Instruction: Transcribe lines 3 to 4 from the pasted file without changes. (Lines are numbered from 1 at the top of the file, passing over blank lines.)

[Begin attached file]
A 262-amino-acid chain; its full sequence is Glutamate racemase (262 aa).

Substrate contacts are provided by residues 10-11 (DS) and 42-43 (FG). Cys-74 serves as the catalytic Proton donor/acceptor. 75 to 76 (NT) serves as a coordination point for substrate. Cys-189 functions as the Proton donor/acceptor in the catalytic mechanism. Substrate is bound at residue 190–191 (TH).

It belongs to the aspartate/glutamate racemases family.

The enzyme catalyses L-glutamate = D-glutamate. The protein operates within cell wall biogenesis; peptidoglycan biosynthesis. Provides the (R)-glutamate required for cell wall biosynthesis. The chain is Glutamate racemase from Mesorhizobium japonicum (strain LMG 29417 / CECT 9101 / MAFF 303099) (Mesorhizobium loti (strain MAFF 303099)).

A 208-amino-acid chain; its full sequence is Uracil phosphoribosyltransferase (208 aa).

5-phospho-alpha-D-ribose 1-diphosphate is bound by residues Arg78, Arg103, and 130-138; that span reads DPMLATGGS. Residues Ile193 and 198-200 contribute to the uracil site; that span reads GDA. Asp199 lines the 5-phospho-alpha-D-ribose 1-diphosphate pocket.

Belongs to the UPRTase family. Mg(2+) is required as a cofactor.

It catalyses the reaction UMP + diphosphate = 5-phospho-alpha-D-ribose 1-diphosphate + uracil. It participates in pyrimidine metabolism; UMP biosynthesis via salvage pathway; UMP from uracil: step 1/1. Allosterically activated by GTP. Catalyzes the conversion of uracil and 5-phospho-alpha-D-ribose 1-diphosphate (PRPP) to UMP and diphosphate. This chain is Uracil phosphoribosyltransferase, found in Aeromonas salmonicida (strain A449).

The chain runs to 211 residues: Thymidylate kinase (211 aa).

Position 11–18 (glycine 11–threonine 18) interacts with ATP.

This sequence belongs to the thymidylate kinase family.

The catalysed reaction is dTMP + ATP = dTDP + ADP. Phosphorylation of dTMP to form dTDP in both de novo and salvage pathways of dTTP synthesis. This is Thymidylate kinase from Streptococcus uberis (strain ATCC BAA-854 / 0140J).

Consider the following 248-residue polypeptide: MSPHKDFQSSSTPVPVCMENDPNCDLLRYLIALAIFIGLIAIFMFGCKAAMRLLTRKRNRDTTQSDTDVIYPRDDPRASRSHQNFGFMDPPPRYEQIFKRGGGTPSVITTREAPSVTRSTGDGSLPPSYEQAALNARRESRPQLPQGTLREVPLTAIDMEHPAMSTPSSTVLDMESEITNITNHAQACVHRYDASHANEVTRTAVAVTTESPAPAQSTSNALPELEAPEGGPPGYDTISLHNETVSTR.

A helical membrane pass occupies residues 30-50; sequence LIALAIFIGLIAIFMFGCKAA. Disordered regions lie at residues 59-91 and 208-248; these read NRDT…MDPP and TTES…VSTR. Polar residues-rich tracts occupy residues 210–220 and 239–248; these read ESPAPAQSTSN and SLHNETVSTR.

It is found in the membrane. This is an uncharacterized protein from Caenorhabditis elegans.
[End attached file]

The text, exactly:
It belongs to the aspartate/glutamate racemases family.

The enzyme catalyses L-glutamate = D-glutamate. The protein operates within cell wall biogenesis; peptidoglycan biosynthesis. Provides the (R)-glutamate required for cell wall biosynthesis. The chain is Glutamate racemase from Mesorhizobium japonicum (strain LMG 29417 / CECT 9101 / MAFF 303099) (Mesorhizobium loti (strain MAFF 303099)).